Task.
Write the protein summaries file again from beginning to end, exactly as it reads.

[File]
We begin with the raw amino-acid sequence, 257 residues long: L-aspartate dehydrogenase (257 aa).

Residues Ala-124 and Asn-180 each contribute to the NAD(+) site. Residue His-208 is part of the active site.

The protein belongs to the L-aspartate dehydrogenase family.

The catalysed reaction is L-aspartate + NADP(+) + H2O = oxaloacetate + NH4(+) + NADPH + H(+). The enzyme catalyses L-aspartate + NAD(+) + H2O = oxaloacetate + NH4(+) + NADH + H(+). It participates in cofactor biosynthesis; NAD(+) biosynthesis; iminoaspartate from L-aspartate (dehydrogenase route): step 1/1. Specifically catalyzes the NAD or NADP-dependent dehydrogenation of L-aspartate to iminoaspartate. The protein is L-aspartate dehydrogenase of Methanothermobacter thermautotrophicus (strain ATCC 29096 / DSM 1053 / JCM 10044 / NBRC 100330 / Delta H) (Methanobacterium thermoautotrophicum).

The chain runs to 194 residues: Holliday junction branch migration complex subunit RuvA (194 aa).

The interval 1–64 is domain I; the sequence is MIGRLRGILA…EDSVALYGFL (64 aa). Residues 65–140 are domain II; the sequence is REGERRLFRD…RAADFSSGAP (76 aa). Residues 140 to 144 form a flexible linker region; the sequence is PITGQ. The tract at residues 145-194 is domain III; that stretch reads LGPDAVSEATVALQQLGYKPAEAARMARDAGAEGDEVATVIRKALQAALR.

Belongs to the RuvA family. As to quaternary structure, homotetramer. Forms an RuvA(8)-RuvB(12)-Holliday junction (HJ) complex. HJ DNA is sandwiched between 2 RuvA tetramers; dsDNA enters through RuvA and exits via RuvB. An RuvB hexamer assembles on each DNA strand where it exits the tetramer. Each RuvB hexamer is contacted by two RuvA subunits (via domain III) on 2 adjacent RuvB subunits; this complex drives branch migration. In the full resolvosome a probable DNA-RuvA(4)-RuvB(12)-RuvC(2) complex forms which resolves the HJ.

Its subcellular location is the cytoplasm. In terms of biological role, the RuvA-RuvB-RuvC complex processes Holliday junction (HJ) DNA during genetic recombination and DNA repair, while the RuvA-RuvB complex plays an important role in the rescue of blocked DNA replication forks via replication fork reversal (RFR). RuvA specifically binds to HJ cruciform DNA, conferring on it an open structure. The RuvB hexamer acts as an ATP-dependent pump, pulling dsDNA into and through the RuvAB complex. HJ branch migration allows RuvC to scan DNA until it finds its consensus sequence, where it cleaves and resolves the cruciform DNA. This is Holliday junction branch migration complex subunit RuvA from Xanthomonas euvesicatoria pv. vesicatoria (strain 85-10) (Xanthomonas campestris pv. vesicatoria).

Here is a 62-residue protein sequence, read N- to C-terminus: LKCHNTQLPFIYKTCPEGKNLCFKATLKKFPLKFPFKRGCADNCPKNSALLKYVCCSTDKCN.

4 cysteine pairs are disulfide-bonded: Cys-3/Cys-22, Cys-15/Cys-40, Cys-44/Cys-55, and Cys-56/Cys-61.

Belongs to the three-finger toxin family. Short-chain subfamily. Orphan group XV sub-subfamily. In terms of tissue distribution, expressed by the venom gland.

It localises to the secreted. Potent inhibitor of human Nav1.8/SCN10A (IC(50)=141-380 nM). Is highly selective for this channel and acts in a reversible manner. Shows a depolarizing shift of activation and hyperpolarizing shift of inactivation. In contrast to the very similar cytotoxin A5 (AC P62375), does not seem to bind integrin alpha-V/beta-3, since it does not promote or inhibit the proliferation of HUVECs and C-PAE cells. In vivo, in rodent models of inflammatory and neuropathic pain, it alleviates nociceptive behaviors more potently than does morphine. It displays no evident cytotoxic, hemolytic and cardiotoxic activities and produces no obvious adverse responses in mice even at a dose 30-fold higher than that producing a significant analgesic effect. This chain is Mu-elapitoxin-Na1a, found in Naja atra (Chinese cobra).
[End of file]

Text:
We begin with the raw amino-acid sequence, 257 residues long: L-aspartate dehydrogenase (257 aa).

Residues Ala-124 and Asn-180 each contribute to the NAD(+) site. Residue His-208 is part of the active site.

The protein belongs to the L-aspartate dehydrogenase family.

The catalysed reaction is L-aspartate + NADP(+) + H2O = oxaloacetate + NH4(+) + NADPH + H(+). The enzyme catalyses L-aspartate + NAD(+) + H2O = oxaloacetate + NH4(+) + NADH + H(+). It participates in cofactor biosynthesis; NAD(+) biosynthesis; iminoaspartate from L-aspartate (dehydrogenase route): step 1/1. Specifically catalyzes the NAD or NADP-dependent dehydrogenation of L-aspartate to iminoaspartate. The protein is L-aspartate dehydrogenase of Methanothermobacter thermautotrophicus (strain ATCC 29096 / DSM 1053 / JCM 10044 / NBRC 100330 / Delta H) (Methanobacterium thermoautotrophicum).

The chain runs to 194 residues: Holliday junction branch migration complex subunit RuvA (194 aa).

The interval 1–64 is domain I; the sequence is MIGRLRGILA…EDSVALYGFL (64 aa). Residues 65–140 are domain II; the sequence is REGERRLFRD…RAADFSSGAP (76 aa). Residues 140 to 144 form a flexible linker region; the sequence is PITGQ. The tract at residues 145-194 is domain III; that stretch reads LGPDAVSEATVALQQLGYKPAEAARMARDAGAEGDEVATVIRKALQAALR.

Belongs to the RuvA family. As to quaternary structure, homotetramer. Forms an RuvA(8)-RuvB(12)-Holliday junction (HJ) complex. HJ DNA is sandwiched between 2 RuvA tetramers; dsDNA enters through RuvA and exits via RuvB. An RuvB hexamer assembles on each DNA strand where it exits the tetramer. Each RuvB hexamer is contacted by two RuvA subunits (via domain III) on 2 adjacent RuvB subunits; this complex drives branch migration. In the full resolvosome a probable DNA-RuvA(4)-RuvB(12)-RuvC(2) complex forms which resolves the HJ.

Its subcellular location is the cytoplasm. In terms of biological role, the RuvA-RuvB-RuvC complex processes Holliday junction (HJ) DNA during genetic recombination and DNA repair, while the RuvA-RuvB complex plays an important role in the rescue of blocked DNA replication forks via replication fork reversal (RFR). RuvA specifically binds to HJ cruciform DNA, conferring on it an open structure. The RuvB hexamer acts as an ATP-dependent pump, pulling dsDNA into and through the RuvAB complex. HJ branch migration allows RuvC to scan DNA until it finds its consensus sequence, where it cleaves and resolves the cruciform DNA. This is Holliday junction branch migration complex subunit RuvA from Xanthomonas euvesicatoria pv. vesicatoria (strain 85-10) (Xanthomonas campestris pv. vesicatoria).

Here is a 62-residue protein sequence, read N- to C-terminus: LKCHNTQLPFIYKTCPEGKNLCFKATLKKFPLKFPFKRGCADNCPKNSALLKYVCCSTDKCN.

4 cysteine pairs are disulfide-bonded: Cys-3/Cys-22, Cys-15/Cys-40, Cys-44/Cys-55, and Cys-56/Cys-61.

Belongs to the three-finger toxin family. Short-chain subfamily. Orphan group XV sub-subfamily. In terms of tissue distribution, expressed by the venom gland.

It localises to the secreted. Potent inhibitor of human Nav1.8/SCN10A (IC(50)=141-380 nM). Is highly selective for this channel and acts in a reversible manner. Shows a depolarizing shift of activation and hyperpolarizing shift of inactivation. In contrast to the very similar cytotoxin A5 (AC P62375), does not seem to bind integrin alpha-V/beta-3, since it does not promote or inhibit the proliferation of HUVECs and C-PAE cells. In vivo, in rodent models of inflammatory and neuropathic pain, it alleviates nociceptive behaviors more potently than does morphine. It displays no evident cytotoxic, hemolytic and cardiotoxic activities and produces no obvious adverse responses in mice even at a dose 30-fold higher than that producing a significant analgesic effect. This chain is Mu-elapitoxin-Na1a, found in Naja atra (Chinese cobra).